In the past few years, the Netherlands faced several droughts with huge economic costs. The UT leads a consortium of 17 (public and private) partners and stakeholders that will develop an integrated monitoring and modelling system to understand the behaviour of soil and vegetation during prolonged droughts. The consortium receives a KIC grant from NWO of 1.5 million euros to find groundbreaking solutions that mitigate the damage caused by droughts.
The WUNDER project (Water Use and Drought Ecohydrological Responses of Agricultural and Nature Ecosystems in the Netherlands) will develop a novel system that uses its understanding of droughts to come up with the best measures to mitigate drought damage to crops. “We presume that diversified water-soil-plant systems can make areas more resilient to droughts and can be one of the measures”, explains lead PI prof. dr. Bob Su.
Current operational models use a concept called reference evaporation to derive the actual evaporation of water. This model has well-watered grass as the reference vegetation. “We think this assumption is not valid during a drought. It causes huge uncertainty for precise estimation of the available water”, says Su. Part of the WUNDER project are observations in the field and physical modelling to overcome the uncertainty during droughts.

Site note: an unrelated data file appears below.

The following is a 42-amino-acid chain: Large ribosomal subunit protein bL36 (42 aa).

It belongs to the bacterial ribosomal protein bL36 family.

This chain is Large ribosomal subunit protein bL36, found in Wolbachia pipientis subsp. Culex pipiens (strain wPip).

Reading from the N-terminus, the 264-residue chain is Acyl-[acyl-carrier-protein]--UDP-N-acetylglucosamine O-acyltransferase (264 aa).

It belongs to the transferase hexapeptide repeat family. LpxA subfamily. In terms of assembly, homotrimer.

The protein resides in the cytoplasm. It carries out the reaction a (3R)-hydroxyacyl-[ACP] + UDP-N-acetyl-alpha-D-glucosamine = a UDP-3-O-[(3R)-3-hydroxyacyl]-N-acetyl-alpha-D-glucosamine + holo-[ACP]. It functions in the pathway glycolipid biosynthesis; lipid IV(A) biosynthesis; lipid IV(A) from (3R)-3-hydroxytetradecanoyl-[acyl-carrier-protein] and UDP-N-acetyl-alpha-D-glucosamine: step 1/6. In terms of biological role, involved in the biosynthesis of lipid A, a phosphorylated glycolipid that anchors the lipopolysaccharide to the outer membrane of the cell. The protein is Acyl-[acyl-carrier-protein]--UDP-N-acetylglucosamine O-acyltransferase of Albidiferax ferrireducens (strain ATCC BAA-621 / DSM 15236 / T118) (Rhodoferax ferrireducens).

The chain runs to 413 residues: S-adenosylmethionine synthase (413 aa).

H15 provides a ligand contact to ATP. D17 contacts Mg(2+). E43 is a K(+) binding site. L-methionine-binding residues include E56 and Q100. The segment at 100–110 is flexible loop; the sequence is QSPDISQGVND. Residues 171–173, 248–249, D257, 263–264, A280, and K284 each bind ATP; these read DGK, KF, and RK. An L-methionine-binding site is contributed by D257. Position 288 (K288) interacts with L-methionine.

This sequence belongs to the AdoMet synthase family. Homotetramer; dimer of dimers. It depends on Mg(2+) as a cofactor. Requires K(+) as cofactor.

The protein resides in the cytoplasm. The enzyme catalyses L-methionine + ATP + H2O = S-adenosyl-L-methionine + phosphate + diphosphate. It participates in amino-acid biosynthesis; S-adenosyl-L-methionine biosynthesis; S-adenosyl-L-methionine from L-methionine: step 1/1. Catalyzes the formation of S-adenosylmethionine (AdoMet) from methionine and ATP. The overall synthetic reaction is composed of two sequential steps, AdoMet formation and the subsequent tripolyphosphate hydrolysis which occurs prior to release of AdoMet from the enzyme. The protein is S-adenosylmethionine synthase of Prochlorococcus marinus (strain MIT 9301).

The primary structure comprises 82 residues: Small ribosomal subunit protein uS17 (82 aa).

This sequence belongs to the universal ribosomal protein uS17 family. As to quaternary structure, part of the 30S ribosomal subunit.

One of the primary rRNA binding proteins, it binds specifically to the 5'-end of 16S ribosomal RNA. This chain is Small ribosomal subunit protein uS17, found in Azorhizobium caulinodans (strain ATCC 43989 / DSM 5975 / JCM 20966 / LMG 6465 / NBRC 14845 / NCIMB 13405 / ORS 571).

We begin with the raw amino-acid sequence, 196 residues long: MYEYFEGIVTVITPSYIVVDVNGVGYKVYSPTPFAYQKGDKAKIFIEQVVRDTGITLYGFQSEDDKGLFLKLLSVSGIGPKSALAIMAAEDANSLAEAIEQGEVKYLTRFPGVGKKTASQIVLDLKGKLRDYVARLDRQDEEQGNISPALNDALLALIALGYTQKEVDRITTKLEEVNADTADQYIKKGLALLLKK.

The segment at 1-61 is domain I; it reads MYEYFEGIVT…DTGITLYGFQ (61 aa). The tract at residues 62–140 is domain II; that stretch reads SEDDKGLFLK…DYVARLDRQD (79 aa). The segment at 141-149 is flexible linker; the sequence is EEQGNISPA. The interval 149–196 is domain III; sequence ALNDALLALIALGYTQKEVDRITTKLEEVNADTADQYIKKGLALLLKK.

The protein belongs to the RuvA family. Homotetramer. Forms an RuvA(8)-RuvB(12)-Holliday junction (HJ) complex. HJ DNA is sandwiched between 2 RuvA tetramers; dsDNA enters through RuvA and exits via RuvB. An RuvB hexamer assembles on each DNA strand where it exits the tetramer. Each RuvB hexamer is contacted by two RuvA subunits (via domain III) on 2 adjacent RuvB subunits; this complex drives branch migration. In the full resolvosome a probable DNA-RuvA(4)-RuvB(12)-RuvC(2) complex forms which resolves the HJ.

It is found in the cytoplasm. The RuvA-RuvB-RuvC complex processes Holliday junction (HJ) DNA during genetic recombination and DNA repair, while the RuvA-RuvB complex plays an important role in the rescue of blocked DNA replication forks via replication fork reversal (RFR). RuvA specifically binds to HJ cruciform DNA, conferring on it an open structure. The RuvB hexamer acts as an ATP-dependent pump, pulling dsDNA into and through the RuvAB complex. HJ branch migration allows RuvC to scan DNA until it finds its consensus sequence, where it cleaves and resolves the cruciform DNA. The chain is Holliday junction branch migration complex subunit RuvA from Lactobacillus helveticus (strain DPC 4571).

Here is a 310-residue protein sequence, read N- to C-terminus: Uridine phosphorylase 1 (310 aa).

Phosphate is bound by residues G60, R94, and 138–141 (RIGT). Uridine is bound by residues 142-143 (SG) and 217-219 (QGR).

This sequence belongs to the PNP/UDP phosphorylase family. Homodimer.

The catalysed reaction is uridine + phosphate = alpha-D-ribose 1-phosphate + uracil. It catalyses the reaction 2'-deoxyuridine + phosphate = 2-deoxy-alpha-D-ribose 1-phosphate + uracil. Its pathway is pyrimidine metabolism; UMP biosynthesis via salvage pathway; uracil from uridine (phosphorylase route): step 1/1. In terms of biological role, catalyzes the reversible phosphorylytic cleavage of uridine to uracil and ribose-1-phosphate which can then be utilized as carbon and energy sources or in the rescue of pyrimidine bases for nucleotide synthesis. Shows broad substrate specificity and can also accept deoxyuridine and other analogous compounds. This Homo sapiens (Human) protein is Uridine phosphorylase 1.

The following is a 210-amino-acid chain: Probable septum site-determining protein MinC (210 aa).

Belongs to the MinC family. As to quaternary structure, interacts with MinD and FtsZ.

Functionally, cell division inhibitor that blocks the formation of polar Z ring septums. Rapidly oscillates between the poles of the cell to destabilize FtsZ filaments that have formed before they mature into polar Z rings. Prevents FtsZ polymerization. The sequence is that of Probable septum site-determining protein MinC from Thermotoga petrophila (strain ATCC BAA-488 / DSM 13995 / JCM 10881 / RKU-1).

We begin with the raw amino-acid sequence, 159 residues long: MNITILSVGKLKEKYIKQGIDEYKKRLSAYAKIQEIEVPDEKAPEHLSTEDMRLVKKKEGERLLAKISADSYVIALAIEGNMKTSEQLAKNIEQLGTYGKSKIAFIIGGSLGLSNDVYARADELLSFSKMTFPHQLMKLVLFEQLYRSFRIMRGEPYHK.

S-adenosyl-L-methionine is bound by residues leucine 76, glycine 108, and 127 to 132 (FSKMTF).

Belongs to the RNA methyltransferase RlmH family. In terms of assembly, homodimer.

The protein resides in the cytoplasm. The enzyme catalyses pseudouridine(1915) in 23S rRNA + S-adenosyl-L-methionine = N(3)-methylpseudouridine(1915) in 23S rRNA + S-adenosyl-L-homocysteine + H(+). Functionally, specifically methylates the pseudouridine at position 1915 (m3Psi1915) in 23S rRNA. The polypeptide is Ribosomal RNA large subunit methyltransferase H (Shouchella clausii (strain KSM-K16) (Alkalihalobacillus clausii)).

The project leader was initially inspired by his daughter’s Bachelor thesis. “She investigated the alternative value practices of food forest Ketelbroek. Satellite images from the area during the drought in 2018 showed a green oasis between brown crop fields. This sparked my interest”, says Su. To further investigate the role food forests can play in the resilience to droughts, the Dutch Food Forestry Foundation joined WUNDER as one of the 13 collaborating partners.
Liduin Bos Burgering will conduct her PhD research as an industrial doctorate at Deltares. As a pilot study, she already installed fibre optic cables in one of the farms at Veenink Akkerbouw. Together with Miriam Coenders from Delft University of Technology, they wanted to establish a ‘Digital Twin Field’ to measure the actual evaporation and the local advection effect induced by irrigations during droughts.
The project will actively engage with these collaborating partners – consisting of farmers, water managers and other decision-makers – to develop practical use cases for daily drought monitoring and prediction, thereby supporting climate-robust production systems and water management. Next to the partners, the consortium consists of four (applied) universities (University of Twente, Delft University of Technology and Wageningen University, HAS University of Applied Science) and four co-funders (Deltares, Wageningen Environmental Research, Planet and HKV).
The WUNDER project receives a KIC grant of 1.5 million euros from NWO. The KIC programme (Knowledge and Innovation Covenant) stands for groundbreaking innovative solutions with societal and economic impact. Companies, knowledge institutions and government bodies jointly invest in the commercial application of knowledge so that smart technologies can tackle major societal challenges.